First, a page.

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A shower of chicken salad

Thursday, June 03, 1999

By Marlene Parrish, Post-Gazette Staff Writer

Along with the picnic hot dogs, Thanksgiving turkey and Easter ham, there is another enduring menu-match: The shower chicken salad. Showers, with their gifts and giggles, are part of a woman's rites of passage into marriage and motherhood. It's hard to think of a single new bride who hasn't been served a plate or two of chicken salad as a prelude to the wedding cake. And it's a rare new mom who hasn't eaten her share of chicken salad prior to the labor pains. Gals open presents, gals eat chicken salad. That's a done deal in America.

Why chicken salad? Easy question. It's inexpensive to make, it can be customized to taste and besides, almost everybody likes chicken. Best of all, it can be prepared in advance, a boon to any hostess who opens her home to 20 or so other women and wants to spend time with her guests and not be stuck in the kitchen tending last-minute food.

It's also a girl thing. Comfort food for the women-who-lunch crowd, chicken salad is a mainstay not only at showers, but at card parties, afternoon meetings and church get-togethers.

Traditionally and consistently, chicken salad is a combo of cooked poultry, celery and great gobs of mayonnaise. Piled in hollowed-out tomatoes or plopped on lettuce cups, it's often mundane, fattening and boring.

But it doesn't have to be. The chicken salad of today can be anything you want it to be. Slimmed down, for one.

Because chicken is so bland, it works as a canvas for flavor painting. It will take on the attributes and exotic ingredients of regional and worldwide cuisines, comfortable with vinaigrettes and Asian-based dressings as well as with the traditional mayo.

Unfortunately, making chicken salad requires dealing with a whole lot of work up front. If you have the time and energy, do it yourself. Shop, schlep, pre-cook chicken, pull the meat from bones, get the kitchen messed up, take out the garbage, scrub the counters, mop the floor, exhaust yourself.

So what are you, a martyr?

Let the other guy cook it

Eliminate the first and hardest step and buy cooked chicken.

"We sell our rotisserie-cooked chicken deboned, and ready to go," says Walt Obiecunas, at the Crossgates Plaza Boston Market store in Upper St. Clair.

"You can order all white meat or mixed white and dark roasted meat, no skin and no bones, for $4.50 a pound. If you want the skin and bones, you can get those, too. When you call the night before, we just load on extra chicken to roast. But it's better to call in the order a few days ahead, especially if you're planning for a crowd," he says.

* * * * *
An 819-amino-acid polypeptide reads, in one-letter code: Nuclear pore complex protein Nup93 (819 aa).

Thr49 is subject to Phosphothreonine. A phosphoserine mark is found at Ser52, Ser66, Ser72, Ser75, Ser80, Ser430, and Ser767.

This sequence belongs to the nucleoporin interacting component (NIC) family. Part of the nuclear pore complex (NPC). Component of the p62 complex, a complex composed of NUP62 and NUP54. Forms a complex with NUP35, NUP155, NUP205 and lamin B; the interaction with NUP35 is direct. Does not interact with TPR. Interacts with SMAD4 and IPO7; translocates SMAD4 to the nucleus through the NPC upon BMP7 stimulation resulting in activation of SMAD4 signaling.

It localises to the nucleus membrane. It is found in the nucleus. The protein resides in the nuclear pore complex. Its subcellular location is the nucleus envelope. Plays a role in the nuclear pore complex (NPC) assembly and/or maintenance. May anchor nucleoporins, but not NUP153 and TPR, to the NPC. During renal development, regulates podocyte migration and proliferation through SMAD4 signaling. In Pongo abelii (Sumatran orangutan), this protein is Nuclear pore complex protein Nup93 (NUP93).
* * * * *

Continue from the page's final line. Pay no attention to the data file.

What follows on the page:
Boston Market also sells ready-made chicken salad for $6 a pound.

(If you buy from Boston Market, ask for the bones and skin to be packaged separately. Toss them in the freezer and make a rich chicken stock on some future lazy day.)

Most people like the look and taste of all white meat in chicken salad, says prepared foods manager Sandra Godfrey at the Giant Eagle in Waterworks Plaza. "We sell only boneless white breast meat. The cooked and boned chicken meat sells for $7.99 a pound."

She suggests that you call in a special order a few days to a week in advance.

At the Food Gallery in Shadyside, cooked boneless chicken breast sells for $6.19 a pound, and they need at least one day's notice.

Not all of the outlets and supermarkets have had requests for boned chicken, and your order may come as a surprise to them. For best results, ask to speak with the store manager.

Amarraca in the North Hills has never had a request for cooked and boned chicken, but they will work up a price if there is interest. Their prepared chicken salad at $6.99 a pound is a big seller -- on deli trays, in croissant sandwiches and in tea sandwiches. FYI, the home cook could customize a ready-to-eat chicken salad with chopped herbs and add-ins such as grapes and sliced toasted almonds.

How much cooked boneless chicken to buy? Boston Market recommends a generous 1/2 pound of chicken per person to allow for large portions and leftovers. But Giant Eagle recommends a modest 1/4 pound of chicken per person when it is going to be made into salad.

As a compromise, home cooks can estimate that 1 pound of boneless chicken, or 2 cups of meat, will serve four people when made into salad. Then buy an extra pound or two to cover last-minute changes and leftovers.

The chicken will be in big chunks and pieces. You will need to cut and dice it into consistently sized pieces, about 1/2- to 3/4-inch dice.